NEW YORK (CBSNewYork) – The Department of Buildings is revising the rules for façade inspections after a woman was killed by falling debris earlier this month.

It was Dec. 17 when Erica Tishman became the victim of every New Yorker’s worst nightmare. The 60-year-old architect was walking down the street near Times Square when debris from a building façade came crashing down from above. She was killed.

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That incident has prompted the DOB to expedite rule changes to strengthen the inspection process for building façades, CBS2’s Nick Caloway reports.

The proposed changes include making inspectors get more up-close and hands-on for routine checks of buildings over six stories, meaning inspectors would be touching building façades instead of looking through zoom lenses from afar.

Dozens of residents, architects and building owners appeared before a DOB public hearing on the issue Monday.

Some say those up-close inspections mean more scaffolding and that means higher costs.

“It’s too high a price. There has to be a more effective way to keep the building safe,” co-op board member Ed Yaker said.

But others say after that tragic incident near Times Square, the DOB has to put safety first.

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“Do it right. Listen. Don’t make up your mind before you hear the folks,” co-op owner Elizabeth Weiner said.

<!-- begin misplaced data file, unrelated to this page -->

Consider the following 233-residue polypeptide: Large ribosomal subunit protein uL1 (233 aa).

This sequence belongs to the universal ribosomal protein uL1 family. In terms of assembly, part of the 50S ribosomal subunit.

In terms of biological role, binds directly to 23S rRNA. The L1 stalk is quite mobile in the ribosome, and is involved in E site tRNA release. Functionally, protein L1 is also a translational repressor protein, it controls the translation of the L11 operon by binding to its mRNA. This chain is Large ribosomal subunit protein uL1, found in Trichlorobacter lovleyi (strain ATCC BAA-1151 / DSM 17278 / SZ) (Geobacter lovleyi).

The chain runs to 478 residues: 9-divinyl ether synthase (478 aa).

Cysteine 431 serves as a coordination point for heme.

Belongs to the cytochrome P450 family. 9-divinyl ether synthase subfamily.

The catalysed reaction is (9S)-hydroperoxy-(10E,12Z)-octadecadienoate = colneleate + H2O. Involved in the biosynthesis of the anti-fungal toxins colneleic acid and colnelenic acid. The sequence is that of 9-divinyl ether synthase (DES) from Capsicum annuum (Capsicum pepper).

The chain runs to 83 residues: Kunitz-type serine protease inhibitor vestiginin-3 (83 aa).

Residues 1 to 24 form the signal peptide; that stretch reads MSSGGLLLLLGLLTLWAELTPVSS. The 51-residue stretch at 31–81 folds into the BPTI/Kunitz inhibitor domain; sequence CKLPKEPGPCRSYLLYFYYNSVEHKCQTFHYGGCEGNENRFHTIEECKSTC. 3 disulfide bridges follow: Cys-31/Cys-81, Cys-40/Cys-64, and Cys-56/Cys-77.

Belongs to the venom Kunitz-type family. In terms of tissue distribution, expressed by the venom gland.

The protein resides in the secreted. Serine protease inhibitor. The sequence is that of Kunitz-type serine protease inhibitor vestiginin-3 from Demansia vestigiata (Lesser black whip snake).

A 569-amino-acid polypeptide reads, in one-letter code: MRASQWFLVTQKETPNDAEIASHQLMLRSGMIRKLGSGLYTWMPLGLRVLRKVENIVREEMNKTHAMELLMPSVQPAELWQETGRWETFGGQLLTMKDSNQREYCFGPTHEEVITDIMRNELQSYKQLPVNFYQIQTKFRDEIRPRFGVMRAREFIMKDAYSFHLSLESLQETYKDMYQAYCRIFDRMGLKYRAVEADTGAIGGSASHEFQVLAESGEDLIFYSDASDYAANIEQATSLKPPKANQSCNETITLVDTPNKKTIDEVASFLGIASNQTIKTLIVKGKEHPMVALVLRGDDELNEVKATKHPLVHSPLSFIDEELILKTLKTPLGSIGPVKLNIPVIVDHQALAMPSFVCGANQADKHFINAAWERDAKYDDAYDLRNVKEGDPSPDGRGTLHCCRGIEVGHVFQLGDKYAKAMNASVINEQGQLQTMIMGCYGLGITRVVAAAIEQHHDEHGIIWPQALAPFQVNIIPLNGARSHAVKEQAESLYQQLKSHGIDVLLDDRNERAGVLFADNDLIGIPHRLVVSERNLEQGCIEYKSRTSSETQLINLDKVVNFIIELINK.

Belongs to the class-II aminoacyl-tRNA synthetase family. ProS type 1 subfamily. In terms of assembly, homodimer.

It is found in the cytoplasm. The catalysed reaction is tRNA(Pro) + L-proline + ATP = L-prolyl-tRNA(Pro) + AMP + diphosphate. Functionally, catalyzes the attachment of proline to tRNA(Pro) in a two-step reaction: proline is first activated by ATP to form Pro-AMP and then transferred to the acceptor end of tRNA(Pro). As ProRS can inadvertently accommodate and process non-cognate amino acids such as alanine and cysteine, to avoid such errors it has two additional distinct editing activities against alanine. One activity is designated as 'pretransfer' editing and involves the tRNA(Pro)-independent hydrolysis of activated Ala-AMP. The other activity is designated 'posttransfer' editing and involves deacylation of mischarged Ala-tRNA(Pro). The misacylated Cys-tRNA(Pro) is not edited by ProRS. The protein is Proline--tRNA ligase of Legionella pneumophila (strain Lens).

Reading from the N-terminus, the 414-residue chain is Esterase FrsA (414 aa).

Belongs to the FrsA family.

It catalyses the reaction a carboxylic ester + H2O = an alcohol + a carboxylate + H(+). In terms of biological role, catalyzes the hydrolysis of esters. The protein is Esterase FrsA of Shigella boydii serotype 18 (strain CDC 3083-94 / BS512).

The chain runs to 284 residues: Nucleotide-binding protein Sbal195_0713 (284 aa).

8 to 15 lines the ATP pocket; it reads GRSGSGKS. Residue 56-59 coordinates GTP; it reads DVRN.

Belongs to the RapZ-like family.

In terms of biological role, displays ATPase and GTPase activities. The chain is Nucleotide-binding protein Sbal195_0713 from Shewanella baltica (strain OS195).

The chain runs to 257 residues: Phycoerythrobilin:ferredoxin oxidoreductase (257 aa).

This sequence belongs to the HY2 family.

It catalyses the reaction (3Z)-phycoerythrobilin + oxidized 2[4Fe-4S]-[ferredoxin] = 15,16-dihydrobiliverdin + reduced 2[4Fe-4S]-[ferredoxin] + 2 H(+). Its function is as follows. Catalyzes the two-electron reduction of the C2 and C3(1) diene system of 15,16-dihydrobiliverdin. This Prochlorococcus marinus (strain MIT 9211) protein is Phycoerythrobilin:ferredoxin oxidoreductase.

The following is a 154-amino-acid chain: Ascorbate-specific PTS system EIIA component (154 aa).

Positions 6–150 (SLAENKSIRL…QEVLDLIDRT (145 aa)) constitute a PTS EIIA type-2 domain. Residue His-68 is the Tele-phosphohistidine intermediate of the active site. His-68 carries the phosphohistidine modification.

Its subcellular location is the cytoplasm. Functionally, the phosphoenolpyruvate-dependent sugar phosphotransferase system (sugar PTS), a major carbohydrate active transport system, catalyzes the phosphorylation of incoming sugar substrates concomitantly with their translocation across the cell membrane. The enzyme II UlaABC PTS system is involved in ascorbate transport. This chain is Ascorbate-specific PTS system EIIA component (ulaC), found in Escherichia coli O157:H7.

Out on the street, New Yorkers who spoke to CBS2 were also split.

“It would be terrible if all of Manhattan had all these protections all over because then you miss the beautiful architecture here,” Lisa Fiumano, of Staten Island, said.

“If that’s going to protect the public, the safety, they should do it,” Long Island resident Julio Narvaez said.

The proposed rule changes could also mean steeper fines for building owners who fail to correct unsafe conditions.

In the Dec. 17 incident, the DOB had previously issued violations to the building owners for failing to maintain its façade but nothing had been done.

CBS2 has been told the DOB commissioner will make a decision on the proposed rule changes soon, possibly as early as January. The DOB has also doubled the department’s existing façade inspection team, hiring 12 new inspectors.

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Some city officials have also backed a plan to allow drone inspections of building façades in the city to help inspectors get a better look at buildings from the air.